Ellison’s company, Oracle, was developing software for the handheld checkout system, which avoided having a cash register counter. On each visit Jobs prodded Ellison to figure out ways to streamline the process by eliminating some unnecessary step, such as handing over the credit card or printing a receipt. “If you look at the stores and the products, you will see Steve’s obsession with beauty as simplicity—this Bauhaus aesthetic and wonderful minimalism, which goes all the way to the checkout process in the stores,” said Ellison. “It means the absolute minimum number of steps. Steve gave us the exact, explicit recipe for how he wanted the checkout to work.” When Drexler came to see the prototype, he had some criticisms: “I thought the space was too chopped up and not clean enough. There were too many distracting architectural features and colors.” He emphasized that a customer should be able to walk into a retail space and, with one sweep of the eye, understand the flow. Jobs agreed that simplicity and lack of distractions were keys to a great store, as they were to a product. “After that, he nailed it,” said Drexler. “The vision he had was complete control of the entire experience of his product, from how it was designed and made to how it was sold.” In October 2000, near what he thought was the end of the process, Johnson woke up in the middle of a night before one of the Tuesday meetings with a painful thought: They had gotten something fundamentally wrong. They were organizing the store around each of Apple’s main product lines, with areas for the PowerMac, iMac, iBook, and PowerBook. But Jobs had begun developing a new concept: the computer as a hub for all your digital activity. In other words, your computer might handle video and pictures from your cameras, and perhaps someday your music player and songs, or your books and magazines. Johnson’s predawn brainstorm was that the stores should organize displays not just around the company’s four lines of computers, but also around things people might want to do. “For example, I thought there should be a movie bay where we’d have various Macs and PowerBooks running iMovie and showing how you can import from your video camera and edit.” Johnson arrived at Jobs’s office early that Tuesday and told him about his sudden insight that they needed to reconfigure the stores. He had heard tales of his boss’s intemperate tongue, but he had not yet felt its lash—until now. Jobs erupted. “Do you know what a big change this is?” he yelled. “I’ve worked my ass off on this store for six months, and now you want to change everything!” Jobs suddenly got quiet. “I’m tired. I don’t know if I can design another store from scratch.” Johnson was speechless, and Jobs made sure he remained so. On the ride to the prototype store, where people had gathered for the Tuesday meeting, he told Johnson not to say a word, either to him or to the other members of the team. So the seven-minute drive proceeded in silence. When they arrived, Jobs had finished processing the information. “I knew Ron was right,” he recalled. So to Johnson’s surprise, Jobs opened the meeting by saying, “Ron thinks we’ve got it all wrong. He thinks it should be organized not around products but instead around what people do.” There was a pause, then Jobs continued. “And you know, he’s right.” He said they would redo the layout, even though it would likely delay the planned January rollout by three or four months. “We’ve only got one chance to get it right.” Jobs liked to tell the story—and he did so to his team that day—about how everything that he had done correctly had required a moment when he hit the rewind button. In each case he had to rework something that he discovered was not perfect. He talked about doing it on Toy Story, when the character of Woody had evolved into being a jerk, and on a couple of occasions with the original Macintosh. “If something isn’t right, you can’t just ignore it and say you’ll fix it later,” he said. “That’s what other companies do.” When the revised prototype was finally completed in January 2001, Jobs allowed the board to see it for the first time. He explained the theories behind the design by sketching on a whiteboard; then he loaded board members into a van for the two-mile trip. When they saw what Jobs and Johnson had built, they unanimously approved going ahead. It would, the board agreed, take the relationship between retailing and brand image to a new level. It would also ensure that consumers did not see Apple computers as merely a commodity product like Dell or Compaq.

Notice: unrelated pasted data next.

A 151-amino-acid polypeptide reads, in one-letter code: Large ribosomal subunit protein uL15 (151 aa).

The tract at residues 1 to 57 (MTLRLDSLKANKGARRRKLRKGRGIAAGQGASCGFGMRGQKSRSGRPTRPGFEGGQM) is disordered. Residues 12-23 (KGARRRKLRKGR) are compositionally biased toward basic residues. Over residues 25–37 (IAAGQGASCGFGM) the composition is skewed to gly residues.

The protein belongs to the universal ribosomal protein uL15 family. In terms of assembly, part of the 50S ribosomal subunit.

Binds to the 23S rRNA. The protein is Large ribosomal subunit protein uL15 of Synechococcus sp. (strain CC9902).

Most outside experts disagreed. “Maybe it’s time Steve Jobs stopped thinking quite so differently,” Business Week wrote in a story headlined “Sorry Steve, Here’s Why Apple Stores Won’t Work.” Apple’s former chief financial officer, Joseph Graziano, was quoted as saying, “Apple’s problem is it still believes the way to grow is serving caviar in a world that seems pretty content with cheese and crackers.” And the retail consultant David Goldstein declared, “I give them two years before they’re turning out the lights on a very painful and expensive mistake.” Wood, Stone, Steel, Glass